> made Fatty jump It was a frightful cry — like six wildcats all wailing
> together.

MIKE: It’s terrifying but it’s also kinda metal.

> And Fatty leaped to one side of the road just before the
> monster reached him.

CROW: It’s Johnny Appleseed and he’s MAD!

>
> The great creature went past Fatty like the wind and tore on
> up the hill. He seemed to be running so fast that he could not stop.

MIKE: Is this *our* Fatty?

> Fatty could hear him panting as he climbed the sharp rise of the road.

MIKE: Oh.

>
> Fatty Raccoon hurried away. He wanted to get home before the
> monster could stop and come back to look for him.

TOM: Weird feeling like Fatty’s doing the right thing here.

>
> When Fatty told his mother about his narrow escape Mrs. Raccoon
> became much excited. She felt sure that Fatty was not mistaken, for
> had she not heard that strange cry herself?

CROW: Mrs Raccoon thinking back of monsters who ran past her in her youth …

>
> There it was again! Woo-ooo-ooo-oo-o! It began low, rose to a
> shriek, and then died away again.

MIKE: Is it the Creeping Terror?

>
> Mrs. Raccoon and Fatty climbed to the very top of their old
> poplar and gazed down the valley.

TOM: That tree’s only pop’lar in its own clique.

>
> "Look, Mother!" Fatty cried. "He’s stopped at Farmer Green’s!

CROW: I wonder what Farmer Green’s name is in the raccoon tongue.

MIKE: You mean like, does it translate to green as the color or green as in inexperienced?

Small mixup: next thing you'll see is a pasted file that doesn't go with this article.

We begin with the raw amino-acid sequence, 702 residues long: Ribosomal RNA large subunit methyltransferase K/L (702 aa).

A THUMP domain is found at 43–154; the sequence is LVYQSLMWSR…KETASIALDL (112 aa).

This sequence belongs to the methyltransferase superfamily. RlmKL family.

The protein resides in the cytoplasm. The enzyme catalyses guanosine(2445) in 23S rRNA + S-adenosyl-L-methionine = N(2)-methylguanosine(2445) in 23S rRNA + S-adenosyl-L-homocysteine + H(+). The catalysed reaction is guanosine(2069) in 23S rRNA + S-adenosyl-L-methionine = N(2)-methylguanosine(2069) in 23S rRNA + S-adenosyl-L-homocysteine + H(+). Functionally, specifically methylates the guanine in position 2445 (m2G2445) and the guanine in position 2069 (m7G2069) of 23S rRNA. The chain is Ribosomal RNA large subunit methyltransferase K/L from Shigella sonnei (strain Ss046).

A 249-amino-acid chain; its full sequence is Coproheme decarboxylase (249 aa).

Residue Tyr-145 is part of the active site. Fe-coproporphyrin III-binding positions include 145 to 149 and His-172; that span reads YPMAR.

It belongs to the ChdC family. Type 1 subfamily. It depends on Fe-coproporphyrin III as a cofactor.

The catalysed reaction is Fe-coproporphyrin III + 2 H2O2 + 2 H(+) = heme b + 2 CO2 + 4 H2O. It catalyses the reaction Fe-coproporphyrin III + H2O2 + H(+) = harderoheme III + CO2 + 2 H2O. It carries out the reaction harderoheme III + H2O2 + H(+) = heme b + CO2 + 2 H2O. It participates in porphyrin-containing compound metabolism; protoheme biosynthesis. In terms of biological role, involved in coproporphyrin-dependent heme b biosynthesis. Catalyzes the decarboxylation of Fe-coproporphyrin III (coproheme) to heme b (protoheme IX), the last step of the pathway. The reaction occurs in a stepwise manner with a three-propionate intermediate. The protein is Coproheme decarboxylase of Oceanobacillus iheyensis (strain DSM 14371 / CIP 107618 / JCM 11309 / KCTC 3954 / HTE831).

CROW: Right, that sort of thing.

> You can see his eyes from here!"

MIKE: [ Waving eagerly ] Howdy, eyes!

>
> Mrs. Raccoon looked. Sure enough! It was just as Fatty said. And
> that horrid call echoed across the valley once more.

TOM: [ As Mrs Raccoon ] Looky there! A gen-u-ine 1915 Dort Motor Company Rampaging Monster! Don’t hardly see them anymore.

>
> Farmer Green stuck his head out of his chamber-window, to see
> what the man in the automobile wanted.

CROW: [ As Farmer Green ] A travelling salesman joke? I’m sorry, I don’t know any.

>
> "Where’s the nearest village, please?" the stranger asked.

MIKE: [ As Mrs Green ] This isn’t the village?

> And
> after Farmer Green had told him the man drove his car on again.

MIKE: [ As Mrs Green ] No, take me with you!

>
> From their tree-top Fatty and his mother watched the monster
> dash down the valley.

TOM: On Dasher! On Dancer!

> They knew he had gone, because they could see
> the gleam of those awful eyes.

MIKE: o/“ There ain’t no way to hide those awful eyes … o/“

>
> "Do you suppose he ate up Farmer Green and his family?" Fatty
> asked in a frightened voice.

CROW: Fatty, there are ways to interact with people besides eating them.

MIKE: Deaf ears, Crow.

>
> "I hope so," she said. "Then perhaps there’ll be no more traps
> in the woods."

TOM: But without traps how are we going to keep the woods’s tree population in control?

>
> "But who would plant the corn?" Fatty asked.

CROW: The … the Little Red Hen?

>
> Mrs. Raccoon did not appear to hear his question.

TOM: Serious moment of growing-up as Fatty learns his mother’s fallible.

>
>

[ To be continued, someday, I suppose. ]

Author: Joseph Nebus

I was born 198 years to the day after Johnny Appleseed. The differences between us do not end there. He/him.